In fact, the only thing Geron has done exceedingly well in its 13 years as a public company is surf the waves of stem-cell hype and use that momentum to raise lots of money.

Geron reverted to this well-worn tactic again Thursday night, when it quickly sold 7.25 million shares at a price of $6.60, a 14% discount to the stock’s Thursday closing price of $7.77. The spot-financing deal grossed Geron about $43 million.

I was the first to report Geron’s stock sale Thursday night on RealMoney.com. Geron confirmed the financing in a press release Friday morning but did not disclose the sale price. Geron said the financing will close on Feb. 19.

Geron shares were falling 14% to $6.68 in early Friday trading.

via Geron’s Stem-Cell Research Hype Soaks Investors | Biotech | Financial Articles & Investing News | TheStreet.com.




Stem Cells Cure Boy With Graft Versus Host Disease (GVHD) At Duke

Posted 13 February, 2009 in Bone Marrow Donations/Transplants, Cerebral Palsy, Graft Vs Host Disease, Leukemia

In what has been an amazing week for Adult Stem Cell research, Kameron Kooshesh has been cured of his Graft Versus Host Disease (GVHD) after receiving Osiris’ Adult Stem Cell product Prochymal in a clinical trial at Duke University.

Kameron, a young 14 year old boy had been suffering from Graft Versus Host Disease (GVHD) after receiving a bone marrow transplant to cure his Leukemia at the age of 9. GVHD is a disease in which the foreign cells introduced by the bone marrow transplant (taken from a human donor) attack the host’s (the patient) organs and tissues because they do not recognize them.

Kameron had a severe gastrointestinal problem due to the GVHD. It was very bad and it limited him so much he couldn’t even go up stairs.

He enrolled at a clinical trial run by Dr. Joanne Kurtzberg at Duke University. Dr. Kurtzberg is famous in this blog for the work she has done helping children with cerebral palsy with stem cells taken from their own cord blood.

At Duke, Kameron was given Prochymal, which is a stem cell product from Osiris made up of stem cells taken from the bone marrow of healthy human donors.

Here are the results:

“At one point, he couldn’t climb stairs,” His mother Janet recalled.

Now, Kameron has no problem climbing the stairs. He’s also back in school full time. His recovery started quickly after taking part in a clinical trial at Duke.

“Within three weeks – it was just incredible,” said Kooshesh. “Absolutely incredible.”

“We’ve seen more than half the children we’ve treated respond with full resolution of the graft vs. host disease which is remarkable,” said Dr. Joanne Kurtzberg, Director of the Pediatric Blood & Marrow Transplant Program at Duke Children’s.

A “full resolution” sounds great to me and I’m sure it sounds even better to the young man, Kameron.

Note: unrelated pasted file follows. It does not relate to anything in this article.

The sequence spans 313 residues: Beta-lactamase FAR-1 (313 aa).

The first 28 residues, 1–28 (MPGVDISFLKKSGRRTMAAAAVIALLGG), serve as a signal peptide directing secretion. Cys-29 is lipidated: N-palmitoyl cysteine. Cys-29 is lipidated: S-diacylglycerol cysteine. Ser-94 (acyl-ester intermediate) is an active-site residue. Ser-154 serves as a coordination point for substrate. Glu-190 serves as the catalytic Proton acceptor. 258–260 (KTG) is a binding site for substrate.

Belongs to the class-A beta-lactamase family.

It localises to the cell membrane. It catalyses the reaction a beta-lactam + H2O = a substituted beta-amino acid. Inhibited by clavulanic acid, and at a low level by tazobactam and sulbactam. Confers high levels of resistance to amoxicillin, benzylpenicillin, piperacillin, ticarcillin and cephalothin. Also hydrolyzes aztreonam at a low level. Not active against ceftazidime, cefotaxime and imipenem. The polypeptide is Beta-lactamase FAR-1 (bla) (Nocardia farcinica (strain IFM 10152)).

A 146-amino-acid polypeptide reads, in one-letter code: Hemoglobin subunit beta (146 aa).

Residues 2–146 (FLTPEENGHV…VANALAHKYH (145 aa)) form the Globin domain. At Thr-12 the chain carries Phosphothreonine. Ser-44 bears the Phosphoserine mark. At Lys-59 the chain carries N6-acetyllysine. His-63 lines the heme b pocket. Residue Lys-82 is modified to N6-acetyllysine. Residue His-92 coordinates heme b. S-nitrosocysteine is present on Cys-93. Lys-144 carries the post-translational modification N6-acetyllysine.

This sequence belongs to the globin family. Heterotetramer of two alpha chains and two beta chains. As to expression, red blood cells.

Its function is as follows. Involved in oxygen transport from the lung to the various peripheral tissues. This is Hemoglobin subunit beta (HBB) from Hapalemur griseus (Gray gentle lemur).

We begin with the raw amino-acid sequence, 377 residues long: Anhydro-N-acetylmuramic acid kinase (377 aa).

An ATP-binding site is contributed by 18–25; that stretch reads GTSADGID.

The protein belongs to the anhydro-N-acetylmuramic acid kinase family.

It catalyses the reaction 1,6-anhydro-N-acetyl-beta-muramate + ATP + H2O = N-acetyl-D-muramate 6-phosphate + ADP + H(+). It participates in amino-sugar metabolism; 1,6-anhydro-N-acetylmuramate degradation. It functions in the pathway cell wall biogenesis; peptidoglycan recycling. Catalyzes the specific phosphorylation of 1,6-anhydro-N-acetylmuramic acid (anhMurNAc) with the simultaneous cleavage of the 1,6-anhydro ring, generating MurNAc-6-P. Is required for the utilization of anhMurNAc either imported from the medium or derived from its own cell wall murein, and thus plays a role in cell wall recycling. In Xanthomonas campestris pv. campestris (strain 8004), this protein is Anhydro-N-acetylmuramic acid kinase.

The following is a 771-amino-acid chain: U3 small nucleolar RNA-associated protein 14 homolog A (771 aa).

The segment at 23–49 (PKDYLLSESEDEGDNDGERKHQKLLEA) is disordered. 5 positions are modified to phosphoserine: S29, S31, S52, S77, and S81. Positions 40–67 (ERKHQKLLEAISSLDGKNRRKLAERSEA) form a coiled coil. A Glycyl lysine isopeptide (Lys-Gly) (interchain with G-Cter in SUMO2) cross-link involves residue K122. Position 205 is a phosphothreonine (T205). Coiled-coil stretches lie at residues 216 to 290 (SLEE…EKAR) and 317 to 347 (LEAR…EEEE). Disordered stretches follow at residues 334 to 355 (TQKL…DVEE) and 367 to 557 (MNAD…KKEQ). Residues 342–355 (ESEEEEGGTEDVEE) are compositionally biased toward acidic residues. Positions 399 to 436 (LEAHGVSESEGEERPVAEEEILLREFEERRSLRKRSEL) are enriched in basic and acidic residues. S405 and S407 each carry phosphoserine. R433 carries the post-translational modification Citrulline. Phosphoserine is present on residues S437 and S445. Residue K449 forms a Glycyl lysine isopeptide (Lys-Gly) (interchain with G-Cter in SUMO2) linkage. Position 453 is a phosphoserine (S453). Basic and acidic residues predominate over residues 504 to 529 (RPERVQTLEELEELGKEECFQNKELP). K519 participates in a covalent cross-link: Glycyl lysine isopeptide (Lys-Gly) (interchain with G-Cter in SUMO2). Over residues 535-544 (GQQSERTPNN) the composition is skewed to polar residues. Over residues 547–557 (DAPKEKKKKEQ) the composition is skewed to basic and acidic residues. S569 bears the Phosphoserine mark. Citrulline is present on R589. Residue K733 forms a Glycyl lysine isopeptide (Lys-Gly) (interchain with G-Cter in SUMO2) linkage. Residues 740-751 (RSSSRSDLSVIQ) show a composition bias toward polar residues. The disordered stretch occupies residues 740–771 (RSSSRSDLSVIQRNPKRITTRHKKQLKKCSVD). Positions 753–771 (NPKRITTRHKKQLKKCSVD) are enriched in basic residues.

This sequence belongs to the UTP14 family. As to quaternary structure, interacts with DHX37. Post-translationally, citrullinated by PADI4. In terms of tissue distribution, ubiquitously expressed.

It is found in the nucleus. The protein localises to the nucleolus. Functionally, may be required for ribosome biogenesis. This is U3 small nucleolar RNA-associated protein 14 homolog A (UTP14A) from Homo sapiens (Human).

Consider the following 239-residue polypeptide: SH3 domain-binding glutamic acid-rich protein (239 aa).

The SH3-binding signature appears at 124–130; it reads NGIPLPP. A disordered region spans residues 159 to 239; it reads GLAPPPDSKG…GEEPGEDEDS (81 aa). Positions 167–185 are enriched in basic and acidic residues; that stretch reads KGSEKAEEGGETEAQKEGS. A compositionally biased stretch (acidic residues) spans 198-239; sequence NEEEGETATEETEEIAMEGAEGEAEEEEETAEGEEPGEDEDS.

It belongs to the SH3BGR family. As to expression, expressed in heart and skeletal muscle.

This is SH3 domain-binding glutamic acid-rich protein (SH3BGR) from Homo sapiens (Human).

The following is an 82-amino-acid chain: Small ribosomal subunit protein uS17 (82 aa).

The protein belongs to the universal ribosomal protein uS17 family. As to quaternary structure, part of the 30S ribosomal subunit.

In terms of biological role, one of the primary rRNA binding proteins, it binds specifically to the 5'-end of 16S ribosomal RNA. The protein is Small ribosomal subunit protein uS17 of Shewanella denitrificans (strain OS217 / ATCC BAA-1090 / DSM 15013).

Click here to see the full story and a slow loading stem cell video

Click here to see more on Osiris’ Prochymal to help GVHD

UPDATE: Osiris just came out with a press release announcing results of their trial using Prochymal to treat Heart Attack patients.

via Adult Stem Cell Research.

HIV/AIDS: How many people have HIV/AIDS?

In ALL ARTICLES on February 13, 2009 at 9:53 pm

lotsa-peopleHow many people have HIV/AIDS?

UNAIDS estimates that 32.9 million people were living with HIV/AIDS worldwide as of the end of 2007, up from 29.5 million in 2001. The latest global HIV/AIDS estimates from UNAIDS/WHO reflect improved and expanded HIV surveillance, country data collection and methodologies, as well as an increased understanding of the natural course of the epidemic.

via HIV/AIDS: How many people have HIV/AIDS?.

Stem cell treatment heals Fremont police dog – 2/09/09 – San Francisco News – abc7news.com


By Carolyn Johnson

FREMONT, CA (KGO) — The first human trials involving stem cell therapy were approved just weeks ago, but a growing number of other patients are already benefitting from stem cell treatments.

Those patients are dogs and the results are reportedly encouraging.

Cris the police dog is a five-year-old German Shepherd who was a whisker away from retirement last year when he tore a muscle in his rear leg during training.

Story continues below


“He was jumping and the next morning he came and he wouldn’t put any weight on his leg at all,” Fremont Police Officer Matt Snelson said.

Snelson is Cris’ partner at the Fremont Police Department, where the dogs are expected to do everything from sniff out drugs to chase down fleeing suspects.

“They can run three times as fast as a human. So, if we have someone running, it’s easier to use the dog to apprehend them,” he said.

Officer Snelson took Cris to Dr. Gary Brown, a veterinary surgeon who has treated dozens of injured police dogs.

“A big red flag went up because that type of injury is often repetitive,” the doctor explained.

Instead of surgery, Brown opted for an emerging treatment using Cris’ own stem cells. After removing body fat from the stomach area, Brown sent them to a lab in San Diego which extracted the cells and returned them in less than 48 hours.

“So, we sterily injected an aliquot of stem cells next to the muscle at the injury, at the other side, and some of it intravenously through a filter,” Brown said, explaining the process.

Brown then monitored ultrasounds which showed the return of normal muscle growth over several months. He says the technique is still considered experimental in dogs, but has been used for about five years in horses.

“And, at eleven weeks it’s starting to look like normal muscle; the dog is clinically normal and so we put him into rehabilitee stretching rehab,” Brown said.

Eventually, Cris was able to chase down suspects during drills. His progress continued to the point that he was able to rejoin the force two months ago.

The technology is marketed by a San Diego company called Vet-Stem, which says it is also being used to treat hip dysplasia and joint problems, so far, without evidence of complications.

via Stem cell treatment heals Fremont police dog – 2/09/09 – San Francisco News – abc7news.com.

Stem cell treatment heals Fremont police dog – 2/09/09 – San Francisco News – abc7news.com